For anyone, from the record breaking over half a million people from the UK, who took part with the RSPB Big Garden Birdwatch in January 2009 the results are now out. I am guessing these lists may be of interest to others in Europe and other parts of the world too. Below I have listed this year’s Top Ten with comparison figures for 2008 and 2007. You can also see my Top Ten visiting garden birds in 2009 and 2008.
Top 10 Garden Birds 2009
1. HOUSE SPARROW with an average of 3.70 per garden
2008 – (1) with 3.60 per garden
2007 – (1) with 4.40 per garden
2. STARLING with an average of 3.21 per garden
2008 – (2) with 3.44 per garden
2007 – (2) with 3.67 per garden
3. BLACKBIRD with an average of 2.84 per garden
2008 – (3) with 2.45 per garden
2007 – (4) with 2.26 per garden
4. BLUE TIT with an average of 2.45 per garden
2008 – (4) with 2.29 per garden)
2007 – (3) with 2.82 per garden)
5. CHAFFINCH with an average of 2.01 per garden
2008 – (5) with 2.15 per garden)
2007 – (5) with 1.9 per garden
6. WOODPIGEON with an average of 1.85 per garden
2008 – (6) with 1.53 per garden
2007 – (7) with 1.53 per garden
7. COLLARED DOVE with an average of 1.44 per garden
2008 – (7) with 1.43 per garden
2007 – (6) with 1.56 per garden
8. GREAT TIT with an average of 1.40 per garden
2008 – (9) with 1.25 per garden
2007 – (8) with 1.37 per garden
9. ROBIN with an average of 1.36 per garden
2008 – (8) with 1.26 per garden
2007 – (9) with 1.26 per garden
10. LONG-TAILED TIT with an average of 1.34 per garden
(The first time in the survey’s 30-year history, the Long-tailed tit has appeared in top ten)
2008 – (10) Goldfinch with 1.16 per garden
(The first year the Goldfinch had appeared in top ten)
2007 – (10) Greenfinch with 1.20 per garden
The House Sparrow takes the top spot once again so I have used the same photo as last year. The rest of the top ten is pretty much the same as last year with a little shuffle around plus the new entry at number ten. Looking back to the last two years number ten looks like it’s the spot to watch!
I guess I’m not too surprised that the Long-tailed tits just made it into the top ten after seeing visits in my garden for the very first time this year and hearing of them in other gardens too. They were such wonderful visitors to see. However the RSPB say: “This highly sociable species increased by an astonishing 88% from last years count.”
Now that is interesting but here’s another thought. The RSPB say: “We believe this pleasant increase is because this insect-eating bird has adapted to feeding on seeds and peanuts at birdtables and from hanging feeders. This result highlights perfectly the positive impact that our feeding and bird care can have on some birds.”
The RSPB also say: “Thanks to the cold snap in January, some birds came into our gardens from the wider countryside. The two species of winter thrushes, redwing and fieldfare, were found in three times as many gardens as previous years. During the Birdwatch, many people often notice groups of these beautiful thrushes flying overhead, but this year, with all that ice and snow about, they were hungry and small groups came in to our gardens, joining the blackbirds munching on apples and other food we put out.”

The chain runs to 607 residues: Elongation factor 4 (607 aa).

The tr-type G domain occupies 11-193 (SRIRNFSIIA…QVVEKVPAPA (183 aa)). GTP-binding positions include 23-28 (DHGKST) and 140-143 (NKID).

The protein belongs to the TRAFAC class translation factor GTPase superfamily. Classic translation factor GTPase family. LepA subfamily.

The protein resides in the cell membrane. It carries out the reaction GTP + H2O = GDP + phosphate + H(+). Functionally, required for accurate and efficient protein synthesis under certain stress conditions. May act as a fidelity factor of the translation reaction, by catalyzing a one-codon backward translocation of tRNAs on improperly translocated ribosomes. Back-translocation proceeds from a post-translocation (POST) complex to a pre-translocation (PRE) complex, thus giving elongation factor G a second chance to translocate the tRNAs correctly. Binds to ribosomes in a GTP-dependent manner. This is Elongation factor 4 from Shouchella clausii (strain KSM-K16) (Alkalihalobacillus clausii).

Once again, I would agree with that as my garden had visits from the Mistle Thrush and a small group of Fieldfares. They did give me a challenge trying to identify them on dark mornings. Again new first time visitors there too! You can see the differences in my montage below. Left to right is the Song Thrush, Mistle Thrush and the Fieldfare.
So… what about the next ten? Again, many familiar faces to my small Scottish garden with the exception of the Feral pigeon. The others have all visited although the Magpie has just looked down from a neighbour’s tree. Oh… but I just had to smile when I saw who made it to number twenty one!
The Pheasant took the 21st spot and once again it has made it to my garden too. So strange to see… but I have seen it take a stroll up my lawn. Silly thing, missed all the food on the ground quite close to where it walked! Here’s numbers 11-20…
11. GOLDFINCH with an average of 1.26 per garden
12. GREENFINCH with an average of 1.07 per garden
13. DUNN0CK with an average of 2.84 per garden
14. MAGPIE with an average of 0.86 per garden
15. COAL TIT with an average of 0.75 per garden
16. JACKDAW with an average of 0.55per garden
17. FERAL PIGEON with an average of 0.53 per garden
18. CARRION CROW with an average of 0.49 per garden
19. WREN with an average of 0.29 per garden
20. SONG THRUSH with an average of 0.17 per garden
Okay, so if you’re still hungry for more stats I’ll give you a couple of more links. There are PDF files for the 74 different species seen during this year’s Big Garden Birdwatch but perhaps you’d like to see the list for your local patch. I remember last year many enjoyed browsing the later.
Bringing garden bird watching right up to date, in the last week I have been noticing pairs of birds visiting the feeders. I’ve seen Blue tits, Great tits, Chaffinches, Greenfinches, Siskins and Collared Doves all coming two by two! I’ve also seen a slow increase in goldfinches (now at five) and now a regular Song Thrush. Now… I’d love to see the Song Thrush bring a friend!
I wonder if you’ve seen lots of interesting bird activity in your garden over the weekend? I hope so. I spotted some moss loose at the edge of my ‘mossy’ lawn so I guess there are some birds looking for nesting material at the moment. Now, I wonder what tales will come from the Nestboxes this year. It really is fascinating to watch. Enjoy watching the birds in your garden.
The photo of Long-tailed tit shown above was taken in my garden during February 2009.